Emotion drives behaviours, not generally a desire for power and control. Emotions are verbs, doing words if you remember your early language lessons, not the nouns which we use to label them. The 8 primary declarative emotions are: 1) Trust – for which you can read “attachment” associated with Bowlby. 2) Disgust to which you can attach several other words including “betrayal”. 3) Anger (plus fight), rage and irritation. 4) Fear (Plus flight and include anxiety). 5) Grief plus the words sadness and loss. 6) Joy and the words happiness, contentment and, oh dear! ORGASM. 7) Curiosity / interest / obsession and 8) shock / startle / freeze / “catatonia”. We can illustrate the needs for “attachment” and attention and the mechanisms which are involved via this clip – “The Still face experiment.” A major learning “experience” for all parents of very young children, a a likely point of understanding behaviours resulting from a loss of attention which could be extrapolated into adults, particularly in intimate, couple relationships. Mum’s still face Or just to establish the “attachment responses of both parents, Dad’s still face. A little later you can see the “power” of these simple primary attachment mechanisms with the gorilla, and potentially how some transference occurs.
These are the 8 primary (declarative) emotions as we outline them. How they register and influence the behaviours of each and every individual through their experiences is what we believe and understand needs to be unraveled and understood in each individual. As each individual comes to understand themself better their opportunity to be “in control” of themself rises – Prof Daniel Siegel refers to this process as “to name and tame”. (If you are interested you could read his books on the subject: “The Mind.” and many others.) Thereafter there are, of course many, even very many “melds” of emotional responses which can be troublesome for individuals, in couple relationships jealousy and coping with a multiple, individual interactions are also often troublesome, “predetermined as they so frequently are by the expectations of the families / cultures / religions in which we grew up. Toxic masculinity a result of toxic stress?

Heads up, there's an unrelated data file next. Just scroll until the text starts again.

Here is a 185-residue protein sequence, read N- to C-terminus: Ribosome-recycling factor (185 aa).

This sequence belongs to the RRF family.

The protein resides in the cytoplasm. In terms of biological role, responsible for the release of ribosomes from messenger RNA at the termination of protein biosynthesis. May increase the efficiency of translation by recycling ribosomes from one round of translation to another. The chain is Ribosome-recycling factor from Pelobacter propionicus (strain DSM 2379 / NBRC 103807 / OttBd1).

So how do we go about this?
An environment in which you are exploring and addressing what can be difficult or very difficult emotional “reactions” needs to be perceived as “safe”. If it is perceived as unsafe, the emotion FEAR and flight intervene – or alternatively fight (and anger) intervene. There will be a very, very limited opportunity to “engage curiosity” and to “explore” under those circumstances. So to help provide a “safe” environment we also have to start by engaging each individual’s “social engagement system” – this is initially done by offering “welcome” and food and drink, and approaching with respect and some caution but not with fear. A marvellous example of this is contained in this moving clip, taken from the animal kingdom for illustrative purposes.
More to come